NHL Playoffs 2012: San Jose Sharks Must Fix Penalty Kill to Beat St. Louis Blues

MJ KasprzakSenior Writer IIApril 17, 2012

So far in this series, the St. Louis Blues have celebrated a goal more often than not on their power play
So far in this series, the St. Louis Blues have celebrated a goal more often than not on their power playThearon W. Henderson/Getty Images

The St. Louis Blues scored on the first three power plays against the San Jose Sharks Monday. They are now 5-for-9 in the series.

The Blues gave up just 1.89 goals per game during the regular season and have yielded just six in three games, including more than one overtime period, so far. Spotting them 1.67 goals per game on special teams leaves the Sharks almost no margin of error.

There is simply no excuse for executing as poorly as the Sharks do on the PK. For several weeks in the middle of the season, they were above average. They have been so bad the rest of the time that they finished second-worst for the entire season.

Whatever they did to succeed during that stretch needs to be re-implemented now. Otherwise, they will be lucky to win another game.

Much has been discussed about what they are lacking by men who know far more about hockey than I do. Bret Hedican and Curtis Brown killed penalties for a living at the highest level, and are part of the Sharks broadcast team. Both say the Sharks do not contest the entry well enough and sit back too much once it is in their zone.

Sounds good to me. Since the people the Sharks are paying to address the problem have yet to come up with a solution, they should be all for listening to those former players.

Instead, head coach Todd McLellan promised to stay the course: "We’re going to do what we do and we’re going to do it better.”

It seems like this team believes that because it plays good even-strength defence, the same approach will work down a man. The trouble is the penalty kill is different because there is always one more player to get the rebound or deflection than there is to defend.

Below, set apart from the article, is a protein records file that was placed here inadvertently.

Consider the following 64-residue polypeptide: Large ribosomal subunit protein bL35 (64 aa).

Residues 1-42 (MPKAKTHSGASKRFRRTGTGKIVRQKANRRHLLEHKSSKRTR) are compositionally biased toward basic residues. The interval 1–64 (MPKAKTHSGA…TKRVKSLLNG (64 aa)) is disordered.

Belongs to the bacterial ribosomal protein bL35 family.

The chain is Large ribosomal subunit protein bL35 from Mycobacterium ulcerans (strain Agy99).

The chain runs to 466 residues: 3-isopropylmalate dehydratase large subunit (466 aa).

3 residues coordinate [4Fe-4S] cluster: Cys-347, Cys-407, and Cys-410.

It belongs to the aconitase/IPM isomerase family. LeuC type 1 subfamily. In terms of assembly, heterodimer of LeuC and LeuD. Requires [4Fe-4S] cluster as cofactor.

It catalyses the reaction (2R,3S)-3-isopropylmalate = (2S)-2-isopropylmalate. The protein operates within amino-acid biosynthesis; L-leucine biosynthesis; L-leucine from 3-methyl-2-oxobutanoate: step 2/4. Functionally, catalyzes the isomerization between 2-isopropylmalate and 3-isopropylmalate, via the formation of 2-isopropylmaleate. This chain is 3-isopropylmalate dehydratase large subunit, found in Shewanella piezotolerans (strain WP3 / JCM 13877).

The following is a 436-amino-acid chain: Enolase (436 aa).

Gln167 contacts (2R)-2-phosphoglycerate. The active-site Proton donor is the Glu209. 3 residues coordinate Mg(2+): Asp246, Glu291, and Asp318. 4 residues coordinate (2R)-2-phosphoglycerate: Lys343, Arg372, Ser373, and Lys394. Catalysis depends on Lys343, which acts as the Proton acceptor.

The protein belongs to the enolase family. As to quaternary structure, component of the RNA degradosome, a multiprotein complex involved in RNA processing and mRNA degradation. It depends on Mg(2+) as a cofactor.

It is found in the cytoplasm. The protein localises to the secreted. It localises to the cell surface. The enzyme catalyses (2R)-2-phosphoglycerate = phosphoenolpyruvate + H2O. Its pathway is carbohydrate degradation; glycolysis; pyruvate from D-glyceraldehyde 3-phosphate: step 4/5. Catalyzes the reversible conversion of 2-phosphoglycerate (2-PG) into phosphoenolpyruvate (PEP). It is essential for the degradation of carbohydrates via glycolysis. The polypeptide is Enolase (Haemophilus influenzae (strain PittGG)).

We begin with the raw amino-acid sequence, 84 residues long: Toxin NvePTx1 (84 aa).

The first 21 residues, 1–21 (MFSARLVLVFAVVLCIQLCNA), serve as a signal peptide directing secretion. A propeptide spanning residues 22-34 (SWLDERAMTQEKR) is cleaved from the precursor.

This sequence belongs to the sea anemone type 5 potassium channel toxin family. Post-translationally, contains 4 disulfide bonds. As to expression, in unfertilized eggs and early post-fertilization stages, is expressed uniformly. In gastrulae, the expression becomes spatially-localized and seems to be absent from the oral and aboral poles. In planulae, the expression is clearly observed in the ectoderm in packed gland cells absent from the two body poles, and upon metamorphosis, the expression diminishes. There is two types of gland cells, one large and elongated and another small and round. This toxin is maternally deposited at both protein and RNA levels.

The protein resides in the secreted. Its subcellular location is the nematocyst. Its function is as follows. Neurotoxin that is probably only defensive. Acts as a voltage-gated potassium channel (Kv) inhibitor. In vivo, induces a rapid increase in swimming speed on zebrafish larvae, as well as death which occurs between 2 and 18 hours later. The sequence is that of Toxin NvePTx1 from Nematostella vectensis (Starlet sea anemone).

If the Sharks could match the Blues goal-for-goal on the man advantage, they would be fine. Right now, San Jose is an unimpressive 2-for-11 on its own power plays in the series. That is good enough to win, but not when the other team has three more goals in two fewer chances.

Barring an unforeseen fix coming, the Sharks only other chance is to take more than one fewer trip to the box compared to the Blues. The two teams have both scored just four goals at even strength in the first three playoff games, and St. Louis has just an 8-7 edge (excluding empty-net goals) in the matchups including the regular season.

Little else has been predictable in this series.

The light-hitting Sharks have actually out-hit the Blues in two of three games and 88-80 overall. Perhaps that is because the second-best faceoff team in the NHL has lost the faceoff battle twice and 114-110 overall. (The teams are even in giveaway-takeaway differential.)

Because of that, the team with the second-highest shot average and differential has been out-shot twice in three games and 101-92 overall. The Sharks have actually attempted 13 more shots, but the Blues have done a better job blocking shots (plus-14) even though the Sharks ranked better at that throughout the season.

Maybe that is because they are not getting the blocks on the PK. Or maybe their focus has switched to finishing checks. But blocks are less likely to result in trips to the penalty box, the team's biggest Achilles Heel.

The Sharks have have yet to play their game and make the Blues adjust during this series. This made me wonder, have the Blues had their success against the Sharks (six regulation wins and one double-overtime loss) all season long because they are getting them out of their game?

Each team had two games out-shooting the other, with the Sharks getting five more shots overall on 11 more attempts. San Jose had two more blocks overall and won that battle in two games as opposed to one for St. Louis (one tie).

However, there was a more significant edge in faceoffs for the Sharks (plus-22, with the edge in three of four games). Understandably, this left them with the puck more often to turnover, and they lost 12 more of those additional 22 possessions. The Blues had 12 more hits and held that edge in two games to the Sharks one.

In other words, the teams played according to the script during the season and the results were more lopsided. The only constant is the Sharks' lousy PK.

The older Sharks' legs should benefit more from the extra day off between Games 3 and 4, but working out the kinks in the penalty kill takes precedence. If the coaching staff cannot find a solution to this two-year problem, they will deserve the pink slips they are likely to see in May.